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Publishing your DCN committee minutes with MHonArc

If you are responsible for keeping minutes for a DCN Committee or other DCN-affiliated group, you can simply and quickly publish an archive of your committee's minutes using a program called MHonArc and a configuration file written by DCN that turns MHonArc's output into web pages consistent with DCN web page templates. When you're done, your committee's minutes pages can look like these examples.

These instructions should not require a great deal of expertise, but you will need to know how to:

  • Access your shell account (using a telnet program or a direct connection)
  • Use an e-mail program (e.g, PINE)

Let's get started!

    What if I use Eudora?

    Don't worry. Just because you store your mail on your desktop computer doesn't mean you can't take advantage of MHonArc. Eudora and some other programs that read mail off-line and store it on your hard disk still use standard mailbox formats. All you have to do is add one extra step: Transfer a copy of your mailbox file from your desktop computer to the DCN web server using a FTP.

    For example, in Eudora for Windows computers, mailbox files still exist, they just end in *.mbx. For more information on transferring files with FTP, see the DCN Technical Help pages.

  1. MHonArc converts the contents of a mailbox (also known as a folder) into a series of linked HTML pages. The first step, then, is to put all of the e-mail messages you want to publish in one mailbox. Using your e-mail program (e.g., PINE) , create a new folder on the DCN server and save all of the appropriate messages in that folder. For this example we'll refer to the folder as 'minutes'.

  2. Next, create a directory where the web pages will be stored. If you want anyone to be able to see these pages, the directory you choose must be a subdirectory of your public_html directory. (For more information on publishing web pages using the DCN server, see The DCN Web Authors' FAQ.)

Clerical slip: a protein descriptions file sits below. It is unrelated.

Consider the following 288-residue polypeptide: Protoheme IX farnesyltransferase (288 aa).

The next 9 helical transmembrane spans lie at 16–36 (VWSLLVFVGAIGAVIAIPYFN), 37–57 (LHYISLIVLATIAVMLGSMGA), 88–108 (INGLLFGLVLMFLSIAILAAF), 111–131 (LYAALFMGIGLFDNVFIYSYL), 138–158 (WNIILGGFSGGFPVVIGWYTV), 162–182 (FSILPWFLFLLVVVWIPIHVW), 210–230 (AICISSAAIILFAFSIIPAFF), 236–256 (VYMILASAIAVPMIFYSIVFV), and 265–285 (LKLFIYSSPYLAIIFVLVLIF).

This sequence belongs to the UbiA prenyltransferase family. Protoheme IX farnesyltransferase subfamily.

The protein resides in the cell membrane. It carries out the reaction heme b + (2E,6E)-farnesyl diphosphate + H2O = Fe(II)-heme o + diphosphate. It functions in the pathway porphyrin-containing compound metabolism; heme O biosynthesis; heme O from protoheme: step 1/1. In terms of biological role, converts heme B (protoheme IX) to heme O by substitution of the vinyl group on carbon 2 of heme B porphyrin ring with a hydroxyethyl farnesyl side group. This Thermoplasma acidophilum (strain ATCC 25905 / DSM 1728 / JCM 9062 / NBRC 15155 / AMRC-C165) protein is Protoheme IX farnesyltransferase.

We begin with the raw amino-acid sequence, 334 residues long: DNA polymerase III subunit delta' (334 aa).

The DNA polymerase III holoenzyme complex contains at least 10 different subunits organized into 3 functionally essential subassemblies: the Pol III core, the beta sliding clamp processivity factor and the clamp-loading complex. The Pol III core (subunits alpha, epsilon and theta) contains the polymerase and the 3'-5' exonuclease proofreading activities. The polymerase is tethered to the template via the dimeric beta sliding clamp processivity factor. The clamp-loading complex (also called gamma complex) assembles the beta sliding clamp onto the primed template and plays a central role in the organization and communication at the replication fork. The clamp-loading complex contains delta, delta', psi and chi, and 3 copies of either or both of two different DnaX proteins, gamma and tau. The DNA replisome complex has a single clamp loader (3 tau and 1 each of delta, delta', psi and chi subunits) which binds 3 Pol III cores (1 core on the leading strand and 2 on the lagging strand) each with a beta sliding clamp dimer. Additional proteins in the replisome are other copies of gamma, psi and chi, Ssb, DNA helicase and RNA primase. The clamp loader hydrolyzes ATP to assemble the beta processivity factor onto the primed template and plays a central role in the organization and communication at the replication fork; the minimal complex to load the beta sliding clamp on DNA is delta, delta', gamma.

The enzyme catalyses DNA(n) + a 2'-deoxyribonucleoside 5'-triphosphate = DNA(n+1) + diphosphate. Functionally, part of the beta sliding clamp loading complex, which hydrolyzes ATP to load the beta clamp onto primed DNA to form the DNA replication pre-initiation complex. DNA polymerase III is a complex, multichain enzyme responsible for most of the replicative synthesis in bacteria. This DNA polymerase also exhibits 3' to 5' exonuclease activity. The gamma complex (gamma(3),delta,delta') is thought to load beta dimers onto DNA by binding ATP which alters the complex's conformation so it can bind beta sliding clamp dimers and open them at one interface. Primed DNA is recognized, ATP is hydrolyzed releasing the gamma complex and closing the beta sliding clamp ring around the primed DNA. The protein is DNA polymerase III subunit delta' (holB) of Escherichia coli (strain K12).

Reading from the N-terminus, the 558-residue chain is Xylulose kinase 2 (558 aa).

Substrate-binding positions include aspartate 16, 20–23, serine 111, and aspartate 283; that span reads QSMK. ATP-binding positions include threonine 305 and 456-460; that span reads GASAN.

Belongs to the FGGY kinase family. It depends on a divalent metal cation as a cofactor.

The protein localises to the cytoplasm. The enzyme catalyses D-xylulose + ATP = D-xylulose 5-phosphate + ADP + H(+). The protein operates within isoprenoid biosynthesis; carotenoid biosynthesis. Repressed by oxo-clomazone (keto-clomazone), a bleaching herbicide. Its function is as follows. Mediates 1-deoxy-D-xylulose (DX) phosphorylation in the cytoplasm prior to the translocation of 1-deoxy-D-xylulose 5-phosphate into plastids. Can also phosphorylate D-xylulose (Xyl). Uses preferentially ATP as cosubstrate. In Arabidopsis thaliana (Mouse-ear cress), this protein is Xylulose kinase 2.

After logging in to your shell account using a telnet program or a direct connection, get to the UNIX prompt and use the UNIX change directory command cd to change directories to where you want the new directory to go. In this and all other examples on this page, what you need to type is bold:

    msmosaic@wheel ~ > cd public_html
    msmosaic@wheel ~/public_html >

    Next create the directory, which for this example we'll call 'minutes_archive', using the UNIX make directory command mkdir. Then we'll change to that new directory.

    msmosaic@wheel ~/public_html > mkdir minutes_archive
    msmosaic@wheel ~/public_html > cd minutes_archive
    msmosaic@wheel ~/public_html/minutes_archive >

    In the example given here, msmosaic would be replaced by your login ID. It is a good idea to keep this directory just for your meeting minutes web pages, as it can get very cluttered as more messages are added.

  3. Next, we run MHonArc to convert the e-mail messages to web pages. Below, the command to start MHonArc is given across several lines so that it is easy to read. When you type the command, however, it should all be on one line.